“‘High risk’ social activism requires deep roots and strong ties. But surely the least interesting fact about them is that some of the protesters may (or may not) have at one point or another employed some of the tools of the new media to communicate with one another. Please. People protested and brought down governments before Facebook was invented. They did it before the Internet came along. Barely anyone in East Germany in the nineteen-eighties had a phone—and they ended up with hundreds of thousands of people in central Leipzig and brought down a regime that we all thought would last another hundred years—and in the French Revolution the crowd in the streets spoke to one another with that strange, today largely unknown instrument known as the human voice. People with a grievance will always find ways to communicate with each other. How they choose to do it is less interesting, in the end, than why they were driven to do it in the first place.”
Many transformative movements in the past succeed based on leaders, agreed upon principles and organization. Although social media is a great tool for rallying people and bypassing government channels, it does not guarantee eventual success.
Social media is not really social—ticking boxes and having followers and getting feeds is NOT being social—it's a screen simulation of human interaction. Human interaction is much more nuanced and complicated than what happens online. Engineers like things that are quantifiable. Smells, gestures, expression, tone of voice, etc. etc.—in short, all the various ways we communicate are VERY hard to quantify, and those are often how we tell if someone likes us or not.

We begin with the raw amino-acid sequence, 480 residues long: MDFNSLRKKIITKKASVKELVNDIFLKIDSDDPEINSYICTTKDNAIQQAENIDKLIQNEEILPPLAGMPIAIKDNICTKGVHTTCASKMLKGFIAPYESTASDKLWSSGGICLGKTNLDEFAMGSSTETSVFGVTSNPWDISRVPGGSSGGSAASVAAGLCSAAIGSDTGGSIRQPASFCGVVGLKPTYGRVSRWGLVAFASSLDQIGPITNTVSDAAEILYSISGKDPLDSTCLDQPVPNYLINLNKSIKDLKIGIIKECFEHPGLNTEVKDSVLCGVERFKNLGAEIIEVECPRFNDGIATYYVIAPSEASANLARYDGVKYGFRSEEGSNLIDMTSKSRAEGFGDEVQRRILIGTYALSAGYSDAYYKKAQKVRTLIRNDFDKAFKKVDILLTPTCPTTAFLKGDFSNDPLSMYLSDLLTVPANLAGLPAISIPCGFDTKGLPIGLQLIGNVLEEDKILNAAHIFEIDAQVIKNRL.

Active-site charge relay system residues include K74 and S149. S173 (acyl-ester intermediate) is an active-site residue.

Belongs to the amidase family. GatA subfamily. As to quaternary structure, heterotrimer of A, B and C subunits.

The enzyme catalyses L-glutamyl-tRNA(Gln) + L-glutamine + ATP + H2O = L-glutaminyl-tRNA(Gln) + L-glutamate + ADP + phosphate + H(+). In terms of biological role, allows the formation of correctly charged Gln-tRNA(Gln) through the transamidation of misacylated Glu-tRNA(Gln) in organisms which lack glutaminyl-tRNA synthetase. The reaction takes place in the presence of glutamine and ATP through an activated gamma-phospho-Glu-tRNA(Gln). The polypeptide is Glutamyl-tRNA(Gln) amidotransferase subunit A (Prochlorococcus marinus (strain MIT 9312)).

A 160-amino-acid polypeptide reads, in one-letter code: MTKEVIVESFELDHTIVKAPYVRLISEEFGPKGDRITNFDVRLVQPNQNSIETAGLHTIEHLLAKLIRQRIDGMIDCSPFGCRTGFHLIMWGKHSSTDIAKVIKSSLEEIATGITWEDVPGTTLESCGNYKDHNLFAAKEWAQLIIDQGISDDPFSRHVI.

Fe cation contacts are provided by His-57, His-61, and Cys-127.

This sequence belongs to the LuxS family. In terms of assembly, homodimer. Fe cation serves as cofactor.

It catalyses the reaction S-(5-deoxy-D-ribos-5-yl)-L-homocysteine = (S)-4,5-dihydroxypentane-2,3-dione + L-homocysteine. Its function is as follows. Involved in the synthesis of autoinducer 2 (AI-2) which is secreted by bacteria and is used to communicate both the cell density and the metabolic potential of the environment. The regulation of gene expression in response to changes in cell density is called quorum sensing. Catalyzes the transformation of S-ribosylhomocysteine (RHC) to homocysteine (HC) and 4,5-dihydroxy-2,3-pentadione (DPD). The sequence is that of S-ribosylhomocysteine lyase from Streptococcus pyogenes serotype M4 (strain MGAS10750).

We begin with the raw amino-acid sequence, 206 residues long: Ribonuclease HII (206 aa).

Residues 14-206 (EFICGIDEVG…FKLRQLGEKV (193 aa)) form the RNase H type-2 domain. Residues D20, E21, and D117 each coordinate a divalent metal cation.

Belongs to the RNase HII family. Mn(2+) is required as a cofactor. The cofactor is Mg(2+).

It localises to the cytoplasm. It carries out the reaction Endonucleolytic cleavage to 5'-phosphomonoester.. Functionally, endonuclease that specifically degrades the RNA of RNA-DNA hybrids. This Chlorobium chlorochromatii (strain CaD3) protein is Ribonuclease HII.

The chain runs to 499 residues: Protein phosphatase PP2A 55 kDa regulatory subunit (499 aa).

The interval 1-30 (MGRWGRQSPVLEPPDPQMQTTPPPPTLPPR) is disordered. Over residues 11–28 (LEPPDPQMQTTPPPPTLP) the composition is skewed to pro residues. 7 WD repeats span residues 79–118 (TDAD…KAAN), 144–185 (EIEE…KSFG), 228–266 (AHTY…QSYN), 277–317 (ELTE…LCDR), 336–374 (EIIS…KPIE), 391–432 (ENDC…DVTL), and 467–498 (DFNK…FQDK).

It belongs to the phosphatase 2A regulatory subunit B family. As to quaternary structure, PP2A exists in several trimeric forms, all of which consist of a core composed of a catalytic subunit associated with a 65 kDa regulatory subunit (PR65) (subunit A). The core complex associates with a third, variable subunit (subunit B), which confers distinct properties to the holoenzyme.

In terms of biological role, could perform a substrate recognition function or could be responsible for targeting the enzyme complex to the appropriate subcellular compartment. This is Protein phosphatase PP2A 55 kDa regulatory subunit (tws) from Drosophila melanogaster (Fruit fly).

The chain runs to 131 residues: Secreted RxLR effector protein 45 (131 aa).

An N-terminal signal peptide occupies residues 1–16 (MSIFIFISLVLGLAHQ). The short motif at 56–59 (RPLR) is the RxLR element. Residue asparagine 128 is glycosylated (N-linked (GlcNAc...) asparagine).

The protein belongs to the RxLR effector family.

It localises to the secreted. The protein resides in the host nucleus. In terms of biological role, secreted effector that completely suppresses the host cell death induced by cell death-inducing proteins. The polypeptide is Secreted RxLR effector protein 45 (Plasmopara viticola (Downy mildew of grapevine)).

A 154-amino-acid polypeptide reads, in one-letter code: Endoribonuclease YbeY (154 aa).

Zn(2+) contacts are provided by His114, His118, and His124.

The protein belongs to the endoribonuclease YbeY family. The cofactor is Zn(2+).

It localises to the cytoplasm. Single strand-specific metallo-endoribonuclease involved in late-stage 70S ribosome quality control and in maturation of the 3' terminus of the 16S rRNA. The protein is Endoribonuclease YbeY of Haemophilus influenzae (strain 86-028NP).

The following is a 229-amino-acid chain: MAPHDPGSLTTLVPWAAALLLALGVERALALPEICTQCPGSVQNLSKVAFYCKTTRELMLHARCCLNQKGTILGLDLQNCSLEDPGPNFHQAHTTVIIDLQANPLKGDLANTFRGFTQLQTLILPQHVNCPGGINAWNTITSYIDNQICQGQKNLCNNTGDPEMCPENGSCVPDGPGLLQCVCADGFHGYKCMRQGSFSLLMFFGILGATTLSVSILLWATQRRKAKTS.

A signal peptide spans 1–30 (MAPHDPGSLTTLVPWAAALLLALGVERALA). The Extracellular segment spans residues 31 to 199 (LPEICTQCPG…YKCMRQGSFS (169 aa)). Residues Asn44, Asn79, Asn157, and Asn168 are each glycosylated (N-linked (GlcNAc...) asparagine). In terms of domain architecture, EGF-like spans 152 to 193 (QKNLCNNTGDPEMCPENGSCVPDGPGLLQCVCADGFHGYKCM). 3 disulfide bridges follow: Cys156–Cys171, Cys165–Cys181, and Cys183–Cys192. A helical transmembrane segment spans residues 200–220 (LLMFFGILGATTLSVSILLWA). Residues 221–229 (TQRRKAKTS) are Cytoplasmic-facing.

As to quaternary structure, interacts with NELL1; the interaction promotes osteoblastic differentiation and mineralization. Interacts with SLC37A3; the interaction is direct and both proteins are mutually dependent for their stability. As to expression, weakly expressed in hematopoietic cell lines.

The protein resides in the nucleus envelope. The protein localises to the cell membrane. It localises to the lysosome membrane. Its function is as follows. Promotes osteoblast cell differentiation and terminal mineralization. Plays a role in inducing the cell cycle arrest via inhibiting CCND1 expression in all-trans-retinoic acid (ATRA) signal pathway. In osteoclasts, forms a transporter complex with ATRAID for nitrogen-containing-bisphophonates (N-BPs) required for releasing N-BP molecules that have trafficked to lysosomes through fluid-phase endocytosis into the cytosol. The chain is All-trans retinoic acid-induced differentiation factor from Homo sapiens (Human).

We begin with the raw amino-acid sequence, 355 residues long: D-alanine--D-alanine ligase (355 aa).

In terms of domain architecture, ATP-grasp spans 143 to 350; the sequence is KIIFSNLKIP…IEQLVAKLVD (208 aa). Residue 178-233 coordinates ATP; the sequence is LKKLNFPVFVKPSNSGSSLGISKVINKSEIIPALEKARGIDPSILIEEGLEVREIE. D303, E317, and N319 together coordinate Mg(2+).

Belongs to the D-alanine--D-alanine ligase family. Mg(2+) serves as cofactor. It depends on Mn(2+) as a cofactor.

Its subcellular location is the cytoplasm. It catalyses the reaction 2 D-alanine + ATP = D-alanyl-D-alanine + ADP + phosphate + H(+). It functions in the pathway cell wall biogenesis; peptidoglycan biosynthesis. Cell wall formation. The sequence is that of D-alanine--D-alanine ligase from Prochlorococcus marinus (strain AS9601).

Why this focus on bypassing humans?
There are lots of reasons one might want to avoid human interaction:
1. Human interaction is perceived as complicated, inefficient, noisy and slow.
2. Less human interaction makes for cheaper manufacturing, services and exchange. It’s good, at least in the short run, for the bosses, owners and investors.
3. We’re told that automation means we won’t have to work at menial tasks any more. We’ll have more leisure time—though how we’ll make a living is a looming question.
4. Engineers and coders as people are often less than comfortable with human interaction, so naturally they are making a world that is more accommodating to themselves.
This last one might be a bit contentious, but hear me out. My theory is that much tech was coded and created by folks somewhere on the spectrum (I should know—I’m different now, but I used to find most social interactions terrifying). Therefore, for those of us who used to or who do find human interactions awkward and uncomfortable, there would naturally be an unconscious drive to make our own lives more comfortable—why wouldn’t we? One way for an engineer to do that would be to remove as much human interaction from their life, and therefore also our lives, as possible. Part of something being “frictionless” is getting the human part out of the way.
Humans are capricious, erratic, emotional, irrational and biased in what sometimes seem like counterproductive ways. Some claim that the survival of humans depends on us giving some control over to the machines—we seem to be botching the CO2 emission control issue pretty badly, for example. It often seems that our emotional, quick-thinking and selfish nature will be our downfall. There are lots of arguments for getting humans out of the equation, but many might not admit that it is a conscious goal. The stated goal might be finding melanomas or ordering groceries, not eliminating human interaction.
I’m also not saying that any of these apps and tech are not hugely convenient, clever or efficient. I use many of them. But from the automated checkout lines to self-driving cars, I see a trend that is accelerating, and I sense that as it does, human interaction will become rarer and therefore increasingly more difficult for people—not just people on the spectrum, but for all of us.
Is there a downside?